Just my luck as I walk down the drive, Carter and his mother come out of their front door. “Morning, Indiana,” she says to me. “This is my son, Carter. The one I was telling you about.”
“We met yesterday,” I reply, plastering a fake smile on my face.
“Oh, you didn’t tell me that,” she says turning her attention back to her son. I use that time to narrow my eyes at him. I have a good mind to tell his mother how rude her son is. Maybe he’s adopted. How else could someone so lovely have such a prick for a kid?
Now that he’s standing by his mother, I see they have the same eyes. That’s pretty much it though. He must get his looks from his father. I bet he’s good looking. His mother is extremely attractive, but her features are fairer than Carter’s.
“Slipped my mind, I guess,” he says, looking my way and winking. Ugh!
“Why don’t you give Indiana a lift to school, since you’re both heading the same way? It’ll give you a chance to get to know each other better.” What little I know about him is enough.
“No,” we both say in unison.
“Carter,” she scolds, causing him to frown at me. “It will do you good to have a friend on your first day.” I almost want to laugh at her comment. Friends is something I doubt we’ll ever be.
“Thanks anyway, Mrs. Shepard. I usually get the bus to school.”
“Don’t be silly. Carter will drive you. Won’t you?” she says nudging him.
“Fine,” he exhales while rolling his eyes in frustration. Even when he’s angry he still looks sexy. That just pisses me off even more. Getting in the car with him is the last thing I want to do. If giving me a lift is going to annoy him though, then I’m all in. I’ll take pleasure out of giving him a taste of his own medicine.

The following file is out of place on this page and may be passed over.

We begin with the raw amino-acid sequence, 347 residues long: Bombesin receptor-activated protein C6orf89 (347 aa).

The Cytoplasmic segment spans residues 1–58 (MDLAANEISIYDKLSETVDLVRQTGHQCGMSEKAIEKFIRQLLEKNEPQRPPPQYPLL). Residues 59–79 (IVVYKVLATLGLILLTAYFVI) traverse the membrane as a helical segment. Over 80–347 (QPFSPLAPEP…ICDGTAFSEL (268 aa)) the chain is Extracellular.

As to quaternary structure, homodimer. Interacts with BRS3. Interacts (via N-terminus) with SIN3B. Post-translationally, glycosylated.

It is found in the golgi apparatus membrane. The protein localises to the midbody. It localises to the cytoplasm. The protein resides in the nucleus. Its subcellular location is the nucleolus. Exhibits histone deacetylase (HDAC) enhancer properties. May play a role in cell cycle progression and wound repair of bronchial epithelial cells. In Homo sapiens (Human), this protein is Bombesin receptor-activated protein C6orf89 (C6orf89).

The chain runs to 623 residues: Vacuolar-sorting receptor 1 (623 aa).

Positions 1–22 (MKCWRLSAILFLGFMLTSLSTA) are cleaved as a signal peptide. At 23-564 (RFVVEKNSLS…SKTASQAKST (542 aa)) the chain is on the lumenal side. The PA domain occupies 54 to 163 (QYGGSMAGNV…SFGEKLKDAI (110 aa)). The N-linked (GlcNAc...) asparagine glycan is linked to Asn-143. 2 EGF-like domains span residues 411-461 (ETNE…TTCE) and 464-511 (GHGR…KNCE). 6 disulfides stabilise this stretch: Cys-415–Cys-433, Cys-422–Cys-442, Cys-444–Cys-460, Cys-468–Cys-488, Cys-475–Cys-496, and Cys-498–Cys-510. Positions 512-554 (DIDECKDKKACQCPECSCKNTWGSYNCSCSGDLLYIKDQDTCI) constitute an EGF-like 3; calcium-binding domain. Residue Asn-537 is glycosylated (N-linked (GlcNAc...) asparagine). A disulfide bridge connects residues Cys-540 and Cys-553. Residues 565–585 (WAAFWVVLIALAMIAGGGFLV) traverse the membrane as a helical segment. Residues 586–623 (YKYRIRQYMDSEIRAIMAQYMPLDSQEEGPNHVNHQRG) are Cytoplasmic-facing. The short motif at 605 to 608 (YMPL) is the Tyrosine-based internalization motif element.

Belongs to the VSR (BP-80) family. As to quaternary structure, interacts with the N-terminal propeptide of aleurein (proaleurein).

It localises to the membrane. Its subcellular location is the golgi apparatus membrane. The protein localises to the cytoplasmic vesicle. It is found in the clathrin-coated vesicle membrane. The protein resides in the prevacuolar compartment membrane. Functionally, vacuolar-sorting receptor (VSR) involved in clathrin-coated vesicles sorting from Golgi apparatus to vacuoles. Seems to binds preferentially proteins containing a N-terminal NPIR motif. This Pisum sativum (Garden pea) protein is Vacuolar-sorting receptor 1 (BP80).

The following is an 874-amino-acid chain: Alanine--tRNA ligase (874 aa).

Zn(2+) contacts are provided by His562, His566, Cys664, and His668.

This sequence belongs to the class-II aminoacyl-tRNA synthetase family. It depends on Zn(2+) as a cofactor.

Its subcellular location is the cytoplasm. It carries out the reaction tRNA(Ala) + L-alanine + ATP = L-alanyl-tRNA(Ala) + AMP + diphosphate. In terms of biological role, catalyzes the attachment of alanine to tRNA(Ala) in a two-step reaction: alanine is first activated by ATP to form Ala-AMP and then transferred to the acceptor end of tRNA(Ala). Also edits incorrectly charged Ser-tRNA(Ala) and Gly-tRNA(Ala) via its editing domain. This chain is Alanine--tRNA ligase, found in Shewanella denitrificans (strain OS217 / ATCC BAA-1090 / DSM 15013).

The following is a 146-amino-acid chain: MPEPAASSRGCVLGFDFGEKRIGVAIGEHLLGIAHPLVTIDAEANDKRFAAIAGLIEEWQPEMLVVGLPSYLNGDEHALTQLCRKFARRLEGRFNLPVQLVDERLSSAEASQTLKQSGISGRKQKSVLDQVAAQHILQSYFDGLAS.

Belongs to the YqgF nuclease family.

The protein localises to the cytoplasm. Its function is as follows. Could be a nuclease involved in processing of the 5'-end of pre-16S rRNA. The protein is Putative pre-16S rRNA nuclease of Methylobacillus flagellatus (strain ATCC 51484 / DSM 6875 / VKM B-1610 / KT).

“Okay. That’ll be great,” I say smiling at his mother. When she turns to look at her son, I wink at him. I grin when his eyes narrow. Two can play at this game buddy.
“Have a nice day you two,” she says sweetly. How she could’ve produced such a monster is beyond me.
“Bye, Mum.” I’m surprised when he bends down and gently kisses her cheek. She smiles up at him. He’s so tall he towers over her petite frame.
“Nice car,” I say once I’m seated in the passenger seat. He grunts at my comment. I roll my eyes. I should’ve known better than to give him a compliment.
I have no idea what type of car it is. It’s an oldish type, I know that much. It looks like it’s in the process of being done up. A muscle car I think they’re called. Don’t quote me on that. My dad will know. He loves anything to do with cars.
It’s a ten-minute drive to school. I decide to keep my mouth shut for the rest of the journey. Well, that was my plan until he leans over when we’re stopped at a red light, and retrieves a packet of cigarettes from the glove compartment.
After he lights one up, he throws the packet in the centre console. “You shouldn’t smoke you know,” I say. “It’s not good for you. Don’t you read the warning labels on the packet?” I pick up his cigarette packet and point to the words ‘SMOKING KILLS’ that’s written in large bold font.
He blows a puff of smoke in my face before snatching the packet out of my hand. “Mind your own fucking business, kid. You really think I give a shit if I die?”
“Why would you say that?” I ask, horrified. Hearing him say that upsets me. I know firsthand how devastating cancer can be. “Carter?” I add when he doesn’t answer me.
“What?” he sighs, looking over at me.
“You want to die?” I see what looks like sadness briefly cross his features before he recovers. Returning back to that hard-arse look he always seems to wear.
“I didn’t say I want to die. I just said I don’t care if I do.”
“Well that’s just sad.”
“Listen, stop with all the damn questions. I’m only giving you a lift because my mum made me. We’re not friends. Got it.”
“Got it.” Loud and clear you stupid jerk. I turn my head to look out the window. “Word of advice. If you want to make any friends here, I suggest you lose the bad attitude. This is a small town. You don’t want to get a bad reputation on your first day.” He doesn’t bother replying to my comment.
We travel the rest of the way in silence. When we reach the street the school is situated on, he pulls over to the curb. “Get out,” he barks.
“What? The school is further down the road.”
“I know,” he says smirking. “If you’re so worried about my reputation, you’ll understand why I don’t want to be seen travelling to school with a kid in my car.”